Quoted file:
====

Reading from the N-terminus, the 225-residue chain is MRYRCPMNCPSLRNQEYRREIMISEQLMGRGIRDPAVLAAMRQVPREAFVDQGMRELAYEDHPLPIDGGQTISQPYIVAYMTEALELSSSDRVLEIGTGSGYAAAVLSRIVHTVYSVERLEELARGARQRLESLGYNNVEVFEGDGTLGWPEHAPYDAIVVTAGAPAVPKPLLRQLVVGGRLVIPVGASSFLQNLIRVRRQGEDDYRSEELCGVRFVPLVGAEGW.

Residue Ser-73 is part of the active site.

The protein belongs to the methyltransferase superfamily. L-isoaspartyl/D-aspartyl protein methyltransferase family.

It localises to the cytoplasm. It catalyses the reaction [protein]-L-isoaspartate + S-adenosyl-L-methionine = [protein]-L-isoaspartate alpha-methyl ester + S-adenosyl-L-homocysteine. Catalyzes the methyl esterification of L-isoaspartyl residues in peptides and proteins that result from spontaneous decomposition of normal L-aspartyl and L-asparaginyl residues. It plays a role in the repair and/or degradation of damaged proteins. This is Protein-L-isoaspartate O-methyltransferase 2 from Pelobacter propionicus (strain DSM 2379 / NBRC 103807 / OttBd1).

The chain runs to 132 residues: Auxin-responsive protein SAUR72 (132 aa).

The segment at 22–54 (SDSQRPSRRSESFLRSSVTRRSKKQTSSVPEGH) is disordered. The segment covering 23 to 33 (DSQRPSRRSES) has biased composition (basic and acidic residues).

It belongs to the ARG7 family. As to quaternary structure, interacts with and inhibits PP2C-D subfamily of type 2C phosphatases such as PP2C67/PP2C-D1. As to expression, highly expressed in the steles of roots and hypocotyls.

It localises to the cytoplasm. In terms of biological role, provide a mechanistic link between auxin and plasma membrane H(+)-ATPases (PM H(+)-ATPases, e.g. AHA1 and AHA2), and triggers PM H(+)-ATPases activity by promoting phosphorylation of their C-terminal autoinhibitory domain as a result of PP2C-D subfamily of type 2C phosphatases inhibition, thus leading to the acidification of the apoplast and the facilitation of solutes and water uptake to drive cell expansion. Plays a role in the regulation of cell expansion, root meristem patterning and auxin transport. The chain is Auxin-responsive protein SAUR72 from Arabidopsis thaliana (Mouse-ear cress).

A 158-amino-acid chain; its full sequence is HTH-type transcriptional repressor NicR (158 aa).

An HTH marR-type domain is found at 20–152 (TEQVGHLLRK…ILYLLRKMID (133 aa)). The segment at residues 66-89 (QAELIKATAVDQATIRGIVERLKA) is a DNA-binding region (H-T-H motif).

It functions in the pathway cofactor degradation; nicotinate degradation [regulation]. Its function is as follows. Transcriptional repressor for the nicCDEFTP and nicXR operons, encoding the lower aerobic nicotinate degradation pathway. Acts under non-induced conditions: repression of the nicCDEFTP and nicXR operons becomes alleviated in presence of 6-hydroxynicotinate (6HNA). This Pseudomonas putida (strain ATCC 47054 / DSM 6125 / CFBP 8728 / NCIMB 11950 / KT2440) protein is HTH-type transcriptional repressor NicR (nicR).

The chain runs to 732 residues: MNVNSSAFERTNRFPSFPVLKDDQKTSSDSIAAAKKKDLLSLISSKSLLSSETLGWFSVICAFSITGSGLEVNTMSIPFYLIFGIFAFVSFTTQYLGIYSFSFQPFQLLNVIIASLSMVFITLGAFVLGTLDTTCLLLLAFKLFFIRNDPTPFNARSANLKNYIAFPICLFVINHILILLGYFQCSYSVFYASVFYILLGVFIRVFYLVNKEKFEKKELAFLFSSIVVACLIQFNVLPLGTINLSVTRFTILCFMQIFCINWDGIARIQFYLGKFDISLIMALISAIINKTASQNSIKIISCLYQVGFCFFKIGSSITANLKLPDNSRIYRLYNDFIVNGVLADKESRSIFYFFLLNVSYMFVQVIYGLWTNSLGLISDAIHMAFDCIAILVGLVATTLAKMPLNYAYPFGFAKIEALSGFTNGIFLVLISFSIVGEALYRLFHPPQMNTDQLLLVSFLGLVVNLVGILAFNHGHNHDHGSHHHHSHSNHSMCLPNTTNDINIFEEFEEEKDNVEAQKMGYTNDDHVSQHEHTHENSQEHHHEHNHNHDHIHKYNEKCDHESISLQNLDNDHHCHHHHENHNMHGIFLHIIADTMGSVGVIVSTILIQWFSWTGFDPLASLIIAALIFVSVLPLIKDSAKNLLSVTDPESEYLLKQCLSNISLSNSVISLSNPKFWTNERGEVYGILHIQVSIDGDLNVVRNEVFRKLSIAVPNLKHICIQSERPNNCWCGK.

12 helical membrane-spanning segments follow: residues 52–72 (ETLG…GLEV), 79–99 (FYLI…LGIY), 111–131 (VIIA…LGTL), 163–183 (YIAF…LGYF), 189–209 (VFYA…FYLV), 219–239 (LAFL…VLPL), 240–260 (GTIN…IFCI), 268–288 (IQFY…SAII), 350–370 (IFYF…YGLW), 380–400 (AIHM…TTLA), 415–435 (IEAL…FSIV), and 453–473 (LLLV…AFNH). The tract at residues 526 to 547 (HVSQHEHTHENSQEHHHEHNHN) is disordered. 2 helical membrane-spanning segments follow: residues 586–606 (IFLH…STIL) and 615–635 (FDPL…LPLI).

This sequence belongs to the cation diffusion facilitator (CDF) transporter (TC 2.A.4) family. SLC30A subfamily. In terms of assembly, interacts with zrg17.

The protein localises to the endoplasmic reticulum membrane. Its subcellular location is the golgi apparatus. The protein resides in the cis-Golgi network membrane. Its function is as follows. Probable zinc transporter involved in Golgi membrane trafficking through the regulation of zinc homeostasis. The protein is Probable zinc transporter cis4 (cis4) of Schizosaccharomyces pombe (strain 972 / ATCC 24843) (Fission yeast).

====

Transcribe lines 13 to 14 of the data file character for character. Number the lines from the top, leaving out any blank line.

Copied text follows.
12 helical membrane-spanning segments follow: residues 52–72 (ETLG…GLEV), 79–99 (FYLI…LGIY), 111–131 (VIIA…LGTL), 163–183 (YIAF…LGYF), 189–209 (VFYA…FYLV), 219–239 (LAFL…VLPL), 240–260 (GTIN…IFCI), 268–288 (IQFY…SAII), 350–370 (IFYF…YGLW), 380–400 (AIHM…TTLA), 415–435 (IEAL…FSIV), and 453–473 (LLLV…AFNH). The tract at residues 526 to 547 (HVSQHEHTHENSQEHHHEHNHN) is disordered. 2 helical membrane-spanning segments follow: residues 586–606 (IFLH…STIL) and 615–635 (FDPL…LPLI).

This sequence belongs to the cation diffusion facilitator (CDF) transporter (TC 2.A.4) family. SLC30A subfamily. In terms of assembly, interacts with zrg17.